Seeking stocks that others ignore, shun, or simply forget gives individual investors like you an edge over the professionals. Getting in before Wall Street discovers them -- or rediscovers them -- means you can stake a claim before they start taking off.
Here we check out companies with minimal analyst coverage at best, then pair our list with the opinions of the Motley Fool CAPS community. A stock that garners CAPS' top ratings but hasn't yet caught analysts' attention could be your next home run investment.
No. of Wall St. Picks
Wall St. Bullish Sentiment
Est. EPS Growth Next Year
North American Palladium
Source: Motley Fool CAPS.
Remember, without much analyst support, you'll have to do more digging on your own to see whether these stocks deserve a spot in your portfolio, so don't just buy or sell them based solely on their appearance here.
Digging up trouble
It probably shouldn't be too much of a surprise that copper and molybdenum miner Taseko Mines reported a loss in the fourth quarter as copper concentrate sales volume fell 39% from the year-ago period. But the company said it was a timing issue on shipments, which suggests Taseko will fare better in the coming quarters.
Taseko wasn't the only copper miner experiencing troubles, as Freeport-McMoRan
The U.S. economy is only feeling the impact of the Fed's monetary policies, which are artificially inflating values. And with China's economy weakening -- it's the largest copper consumer in the world -- the inflation we're witnessing in asset prices may soon deflate. While Southern Copper is currently insulated from the hard landing China's experiencing, since only a small portion of its output is sold there, I think the long-term outlook for Taseko is positive too. With shares rebounding from their lows, they're still more than 40% below recent peak prices.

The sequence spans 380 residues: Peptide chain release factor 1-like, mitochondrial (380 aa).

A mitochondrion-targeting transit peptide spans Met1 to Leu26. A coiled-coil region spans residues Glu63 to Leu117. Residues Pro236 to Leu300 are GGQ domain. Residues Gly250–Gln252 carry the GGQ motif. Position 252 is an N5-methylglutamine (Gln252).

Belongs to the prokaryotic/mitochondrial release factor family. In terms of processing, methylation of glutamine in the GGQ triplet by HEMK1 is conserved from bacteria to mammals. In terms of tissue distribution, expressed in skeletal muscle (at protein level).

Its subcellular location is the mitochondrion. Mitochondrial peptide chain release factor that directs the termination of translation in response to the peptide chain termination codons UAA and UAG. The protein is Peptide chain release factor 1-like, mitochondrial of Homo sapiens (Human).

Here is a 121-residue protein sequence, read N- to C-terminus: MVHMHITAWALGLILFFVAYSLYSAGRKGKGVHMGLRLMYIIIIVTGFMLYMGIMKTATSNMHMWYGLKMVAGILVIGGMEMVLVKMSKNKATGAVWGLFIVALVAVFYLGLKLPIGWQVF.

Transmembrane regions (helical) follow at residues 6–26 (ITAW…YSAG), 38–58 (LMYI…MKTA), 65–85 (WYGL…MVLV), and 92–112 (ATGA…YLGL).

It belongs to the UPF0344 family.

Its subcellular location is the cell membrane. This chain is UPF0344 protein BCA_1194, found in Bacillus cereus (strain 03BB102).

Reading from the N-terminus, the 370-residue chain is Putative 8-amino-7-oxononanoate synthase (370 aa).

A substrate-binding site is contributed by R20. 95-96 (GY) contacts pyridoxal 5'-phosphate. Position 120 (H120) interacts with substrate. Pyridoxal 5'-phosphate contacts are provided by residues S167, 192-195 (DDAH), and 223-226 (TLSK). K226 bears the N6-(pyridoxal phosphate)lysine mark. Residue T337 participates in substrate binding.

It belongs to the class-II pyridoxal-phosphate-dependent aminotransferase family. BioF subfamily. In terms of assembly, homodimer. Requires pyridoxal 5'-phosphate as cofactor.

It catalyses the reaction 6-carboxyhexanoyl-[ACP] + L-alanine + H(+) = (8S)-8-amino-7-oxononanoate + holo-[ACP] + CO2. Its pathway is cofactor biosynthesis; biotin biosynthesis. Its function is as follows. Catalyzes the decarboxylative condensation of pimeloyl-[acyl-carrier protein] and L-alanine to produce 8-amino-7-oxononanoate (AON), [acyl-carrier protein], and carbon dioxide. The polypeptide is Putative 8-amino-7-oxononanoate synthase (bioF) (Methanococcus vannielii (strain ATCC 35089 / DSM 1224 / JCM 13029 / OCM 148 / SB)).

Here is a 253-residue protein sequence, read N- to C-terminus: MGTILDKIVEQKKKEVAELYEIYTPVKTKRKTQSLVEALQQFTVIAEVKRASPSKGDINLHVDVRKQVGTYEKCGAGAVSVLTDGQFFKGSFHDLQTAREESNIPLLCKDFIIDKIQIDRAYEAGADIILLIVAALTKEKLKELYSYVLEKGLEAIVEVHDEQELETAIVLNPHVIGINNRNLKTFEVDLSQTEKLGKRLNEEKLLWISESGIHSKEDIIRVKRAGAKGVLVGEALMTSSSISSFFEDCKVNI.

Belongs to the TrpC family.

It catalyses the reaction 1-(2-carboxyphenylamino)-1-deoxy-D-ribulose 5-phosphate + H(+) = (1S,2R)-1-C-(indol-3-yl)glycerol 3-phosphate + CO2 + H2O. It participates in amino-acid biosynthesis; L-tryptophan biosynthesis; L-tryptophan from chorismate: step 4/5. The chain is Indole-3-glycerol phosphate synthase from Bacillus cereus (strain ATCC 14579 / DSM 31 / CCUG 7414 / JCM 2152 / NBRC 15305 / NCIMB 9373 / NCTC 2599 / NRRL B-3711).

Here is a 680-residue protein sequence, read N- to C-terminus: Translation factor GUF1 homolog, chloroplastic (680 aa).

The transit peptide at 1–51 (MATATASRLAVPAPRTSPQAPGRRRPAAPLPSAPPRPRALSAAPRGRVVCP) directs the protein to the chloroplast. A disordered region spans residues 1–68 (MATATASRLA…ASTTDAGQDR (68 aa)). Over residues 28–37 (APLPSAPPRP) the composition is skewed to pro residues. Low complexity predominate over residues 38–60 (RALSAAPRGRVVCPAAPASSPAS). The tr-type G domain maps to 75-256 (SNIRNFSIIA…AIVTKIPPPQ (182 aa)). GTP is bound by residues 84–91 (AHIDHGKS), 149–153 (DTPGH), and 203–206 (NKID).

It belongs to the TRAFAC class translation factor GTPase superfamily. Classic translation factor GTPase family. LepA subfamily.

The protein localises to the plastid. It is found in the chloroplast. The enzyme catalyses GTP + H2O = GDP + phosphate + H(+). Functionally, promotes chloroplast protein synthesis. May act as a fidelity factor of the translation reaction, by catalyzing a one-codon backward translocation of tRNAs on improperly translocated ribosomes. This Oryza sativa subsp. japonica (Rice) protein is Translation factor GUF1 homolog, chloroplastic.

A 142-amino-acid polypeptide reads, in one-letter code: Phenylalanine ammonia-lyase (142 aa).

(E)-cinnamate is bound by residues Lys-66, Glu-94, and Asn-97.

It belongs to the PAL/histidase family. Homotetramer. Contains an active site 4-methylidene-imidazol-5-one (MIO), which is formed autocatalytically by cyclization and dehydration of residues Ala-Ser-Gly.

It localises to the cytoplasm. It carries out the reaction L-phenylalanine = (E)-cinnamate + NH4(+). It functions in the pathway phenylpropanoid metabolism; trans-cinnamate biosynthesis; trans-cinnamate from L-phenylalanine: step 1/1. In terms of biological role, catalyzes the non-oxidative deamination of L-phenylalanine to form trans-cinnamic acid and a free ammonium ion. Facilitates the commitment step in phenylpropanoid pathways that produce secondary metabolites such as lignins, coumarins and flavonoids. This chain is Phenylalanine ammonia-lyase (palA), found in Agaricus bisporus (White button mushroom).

The Prosperity mine in British Columbia is getting a second look by the Canadian government, and CAPS member apurimac believes that's key to future success: "If the Canadian Govt. approves their large gold site, they'll boom. If not, they still have some great holdings and future possibilities."
Add Taseko Mines to the Fool's free, personalized stock-tracking service and see how long it stays off the grid of the analyst community.
A rich patina
Another miner hoping the economy gets back on its feet is palladium miner North American Palladium. Closely tied to the auto industry -- one of the principal uses of palladium is in catalytic converters -- NAP and Stillwater Mining
All three U.S. automakers saw sales rise, handily beating analyst expectations. Ford sales jumped 14.4% last month while Chrysler's sales soared 40%. Even the government's favorite carmaker, General Motors, saw sales rise, though they barely inched higher at 1.1%. Gas prices are at record levels for this time of year, but that hasn't yet dented enthusiasm for cars.
Both NAP and Stillwater need a strong auto industry. Stillwater's foray into copper and gold by buying Peregrine Metals last summer met with criticism and a big share-price drop last year. Similarly, NAP's attempt to diversify into gold mining didn't pan out as anticipated, as it had to put its Sleeping Giant mine to sleep after not being able to make it economical. Although it still has its Vezza mine to tap that rich vein of resources, palladium will continue to be its primary product and that means car sales need to keep revving higher.
CAPS member dgarant sees North American Palladium stepping on the gas this year.
NA auto demand soaring. Palladium prices rising, stock was hit unfairly in 2011 because of rare earth bubblish type losses. Stock fundamentals appear to be good. Electric cars will only represent 2% of automobiles on road by 2020. Demand for Palladium will be strong for a long time. Plus e-test regulation in china will become stricter in the future.
Swing for the fences
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